- TOP PLAYERSOffensePABLO S. TORRE | August 20, 2012
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- Faces in the CrowdJune 11, 2001
At age 64 of cancer, Jim Seymour, the Notre Dame receiver whose 48 catches and eight touchdowns in 1966 helped the Fighting Irish to a share of the national title and whose speed and size (6'4" and more than 200 pounds) provided the template for a new breed of fast, rangy receivers. Though Seymour (above) would briefly play professionally for the Bears, he was best known as a three-time All-America who averaged more than 15 yards a catch and scored 16 career touchdowns. (Seymour's 276 receiving yards against Purdue in his first college game, in '66, is still a Notre Dame single-game high.) More than his numbers, Seymour stood out for his stature, which was rare in the days before Calvin Johnson, Plaxico Burress and Randy Moss. In a '66 cover story, TIME depicted Seymour as being able to "leap four feet straight up and pluck a football out of the sky—with such tenderness that ... you can stand right next to him and never hear the ball hit his hands."
by Kyle Busch Motorsports, 2007 Formula 1 world champion Kimi Raikkonen. A native of Finland, Raikkonen, 31, will make his NASCAR debut in the Camping World Truck Series at Charlotte Motor Speedway on May 20. In '07, Raikkonen replaced seven-time F1 champion Michael Schumacher at Ferrari, and that season won the F1 title. Though Raikkonen has 18 career Grand Prix victories, he lost his ride with Ferrari after the '09 season, and for the last two years he has competed in the World Rally Car series. Nicknamed the Iceman because of his Nordic stoicism and his cool in the cockpit, Raikkonen will race in three to five events this season for Busch, one of the most tempestuous, fiery figures in NASCAR. This unlikely union could signal a career change for Raikkonen in '12. If he has moderate success in the Truck Series, the Iceman may soon cometh full-time to NASCAR.
For introducing Kegasus, a gut-bearing, nipple-ring-wearing centaur mascot for the Infield Fest activities that take place at Pimlico in May as part of the second leg of horse racing's Triple Crown, the organizers of the Preakness Stakes. Unveiled on March 29 by Maryland Jockey Club officials, the digitally rendered half-horse, half-man delivers a youth-skewed pitch for the Fest (where one can buy a $20 bottomless beer mug or participate in a bikini contest), which has angered the more traditional supporters of the 140-year-old racecourse. Baltimore City Health Department commissioner Oxiris Barbot blogged that the symbol detracts from the race, and Maryland delegate Pat McDonough labeled the campaign "infantile."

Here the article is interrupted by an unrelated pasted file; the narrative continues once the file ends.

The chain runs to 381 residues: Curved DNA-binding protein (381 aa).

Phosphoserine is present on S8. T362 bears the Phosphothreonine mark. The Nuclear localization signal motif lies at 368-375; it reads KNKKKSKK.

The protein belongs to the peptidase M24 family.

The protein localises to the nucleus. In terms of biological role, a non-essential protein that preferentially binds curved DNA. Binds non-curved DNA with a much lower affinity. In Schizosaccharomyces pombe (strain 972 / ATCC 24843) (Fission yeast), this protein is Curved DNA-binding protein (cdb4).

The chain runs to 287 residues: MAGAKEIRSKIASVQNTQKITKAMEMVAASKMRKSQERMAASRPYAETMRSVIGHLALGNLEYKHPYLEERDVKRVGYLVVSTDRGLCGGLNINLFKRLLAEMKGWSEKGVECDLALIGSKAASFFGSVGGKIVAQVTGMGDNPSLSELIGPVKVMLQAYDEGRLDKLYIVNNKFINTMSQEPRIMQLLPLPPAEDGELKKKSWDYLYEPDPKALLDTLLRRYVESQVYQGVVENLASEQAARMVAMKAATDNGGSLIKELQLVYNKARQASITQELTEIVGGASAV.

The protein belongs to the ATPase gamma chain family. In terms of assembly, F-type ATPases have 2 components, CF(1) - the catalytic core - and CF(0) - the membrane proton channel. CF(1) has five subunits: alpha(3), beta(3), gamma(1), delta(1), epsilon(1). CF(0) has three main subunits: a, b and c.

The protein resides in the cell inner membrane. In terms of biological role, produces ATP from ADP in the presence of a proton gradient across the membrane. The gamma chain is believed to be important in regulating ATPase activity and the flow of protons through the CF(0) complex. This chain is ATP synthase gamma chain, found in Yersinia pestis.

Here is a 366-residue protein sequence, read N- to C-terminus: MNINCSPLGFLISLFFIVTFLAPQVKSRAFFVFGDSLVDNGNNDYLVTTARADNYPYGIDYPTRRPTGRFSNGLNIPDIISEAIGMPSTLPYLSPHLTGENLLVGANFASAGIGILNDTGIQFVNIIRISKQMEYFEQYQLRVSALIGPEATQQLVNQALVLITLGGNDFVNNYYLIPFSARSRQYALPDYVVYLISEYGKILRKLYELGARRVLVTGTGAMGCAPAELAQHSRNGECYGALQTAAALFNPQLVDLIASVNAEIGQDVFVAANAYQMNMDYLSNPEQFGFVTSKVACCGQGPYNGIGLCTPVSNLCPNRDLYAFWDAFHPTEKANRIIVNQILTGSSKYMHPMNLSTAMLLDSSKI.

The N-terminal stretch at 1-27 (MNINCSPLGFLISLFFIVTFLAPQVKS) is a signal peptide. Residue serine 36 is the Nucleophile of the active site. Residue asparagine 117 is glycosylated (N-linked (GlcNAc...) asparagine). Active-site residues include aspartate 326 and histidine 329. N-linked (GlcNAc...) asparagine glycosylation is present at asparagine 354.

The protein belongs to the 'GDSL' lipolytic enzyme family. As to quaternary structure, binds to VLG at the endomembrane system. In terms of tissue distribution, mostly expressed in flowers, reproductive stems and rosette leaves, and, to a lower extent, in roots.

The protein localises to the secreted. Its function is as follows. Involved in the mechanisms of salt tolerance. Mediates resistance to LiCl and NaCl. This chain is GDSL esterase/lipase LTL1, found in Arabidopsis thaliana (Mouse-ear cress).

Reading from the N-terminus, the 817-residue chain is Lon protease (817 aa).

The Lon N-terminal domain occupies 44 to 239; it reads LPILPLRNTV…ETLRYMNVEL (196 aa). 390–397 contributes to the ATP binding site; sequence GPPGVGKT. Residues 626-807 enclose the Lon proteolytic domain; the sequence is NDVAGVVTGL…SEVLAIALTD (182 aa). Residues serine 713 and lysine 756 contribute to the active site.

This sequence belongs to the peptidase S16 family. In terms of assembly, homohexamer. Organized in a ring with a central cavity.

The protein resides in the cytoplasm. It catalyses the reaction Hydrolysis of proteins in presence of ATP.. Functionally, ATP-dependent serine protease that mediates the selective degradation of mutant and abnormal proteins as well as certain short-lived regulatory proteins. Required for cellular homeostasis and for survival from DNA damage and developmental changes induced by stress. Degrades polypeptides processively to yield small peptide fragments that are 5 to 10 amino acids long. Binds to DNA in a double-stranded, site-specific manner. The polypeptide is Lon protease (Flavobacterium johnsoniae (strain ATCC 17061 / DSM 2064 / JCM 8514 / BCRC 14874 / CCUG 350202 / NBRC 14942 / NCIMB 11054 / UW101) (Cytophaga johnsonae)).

With hacking three men to death with an ax in South Africa, former professional rugby player Joseph Ntshongwana. The 33-year-old Ntshongwana, who played flanker for the Blue Bulls, a popular South African rugby outfit based in Pretoria, was charged on March 31 with three counts of murder, one count of attempted murder and one count of assault with intention to commit grievous bodily harm. The fourth potential victim, who escaped the attack, told police that Ntshongwana had accused him of being involved in a gang-rape of Ntshongwana's daughter. That claim, reported in newspapers, led to outcries of support for Ntshongwana. But police denied reports that the assaults were triggered by any such incident and have confirmed that Ntshongwana has no daughter.
At age 88, Hall of Fame boxing trainer, manager, matchmaker and TV commentator Gil Clancy. After a stint in the Army, Clancy found his calling teaching boxing to kids in New York City schools. It was there that he first encountered Emile Griffith, the fighter with whom he would become most closely associated. With Clancy in his corner, Griffith won five world titles—three as a welterweight and two as a middleweight. (Infamously, in the third of three title bouts with Benny Paret, in '62, Griffith delivered blows that led to Paret's death, by brain trauma.) Clancy managed Griffith over 19 years and 112 bouts, and also worked with Jerry Quarry, George Foreman, Gerry Cooney and Oscar De La Hoya. In '78, following Griffith's retirement, Clancy became a matchmaker for Madison Square Garden before embarking on a career in broadcasting, delivering award-winning boxing analysis in the '80s and '90s.